Back in the days of televisions with "rabbit ears," it was my job to operate the fractious TV set at the far end of the Jowers living room. As the designated knob turner, I was in charge of getting a viewable picture on the TV screen and keeping it there. It was up to me to twiddle the dials until the horizontal and diagonal lines stopped jumping all over the screen.
When my daddy Jabo walked into the living room on a Saturday morning, he wanted Soul Train playing on the TV, and he wanted it in a hurry, with no defects. Lucky for me, I had a steady hand, and I could make the TV behave.
I think the happiest day in Jabo's life was the day that Bonanza showed up in color. It wasn't long before remote control clickers took over most of the tedious jobs of knob twiddling and rabbit-ear adjusting. After a little practice, I could ensure that Bonanza's TV skies were blue, Little Joe's jacket and the Ponderosa pine trees were green and the dirt was, well, the color of dirt.
These days, at the current Jowers house, daughter Jess has taken charge of all the screens — cell phone screens, television screens, computer screens, iPod and iPad screens, and all gizmos that glow. And don't you know, she has made it abundantly clear that I, the original Jowers keeper of the TV, am not nearly smart enough to keep our 21st century TVs functioning as intended.
For instance, I asked Jess how to activate on-demand television shows.
"On-demand shows are in the past," she explained. "They've already run. You can find them and re-watch them, but all they do is show you the stuff you already watched — or could watch."
"So," I said, "when it comes to modern-day TV, there's some time travel involved. Am I right?"
"Don't beat up your brain," Jess said. "You click, you find a show from the past, you watch a show from the past."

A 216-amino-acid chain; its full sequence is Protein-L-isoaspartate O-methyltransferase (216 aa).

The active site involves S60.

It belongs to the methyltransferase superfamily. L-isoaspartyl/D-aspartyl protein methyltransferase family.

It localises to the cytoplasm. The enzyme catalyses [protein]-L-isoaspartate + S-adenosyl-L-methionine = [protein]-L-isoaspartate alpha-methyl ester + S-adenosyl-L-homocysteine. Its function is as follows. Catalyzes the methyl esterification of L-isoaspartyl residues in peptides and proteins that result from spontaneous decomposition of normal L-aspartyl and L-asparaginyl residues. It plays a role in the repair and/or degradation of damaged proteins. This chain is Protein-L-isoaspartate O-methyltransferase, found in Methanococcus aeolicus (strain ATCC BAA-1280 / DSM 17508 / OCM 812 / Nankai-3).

"Well," I said, "How about future shows? Last time I checked, there's no way to go forward in time."
Jess explained, "The guide is the future. You can't catch up to the shows in the guide, at least until they've been produced and are ready to air."
"So I'm sitting here in an invisible cosmic swing, very likely too close to a black hole, and I'm caught between the past and the future," I said. "I don't want to go to the past. There are parts I don't want to run up against. Funerals and such."
"Well then," Jess said, "watch Bob Ross, the fuzzy-haired painter who Mom thinks is named Titanium White. That show is harmless."
"I think he's got a brother named Phthalo Blue," I said. "You knew that, didn't you?"
"I know you made it up," Jess answered.
A few minutes later, daughter Jess ditched the real-time TV shows, started recording shows from the past, then started working feverishly to collect shows from the future.
"Back when I was a kid," I said, "every school-age child was expected to walk into the TV room in the evening and start pushing buttons and twisting dials, to ensure that the TV screen was watchable for the whole family. It was all part of kids' chores, like sweeping the floors, feeding the chickens, washing the dishes and scaling the fishes."
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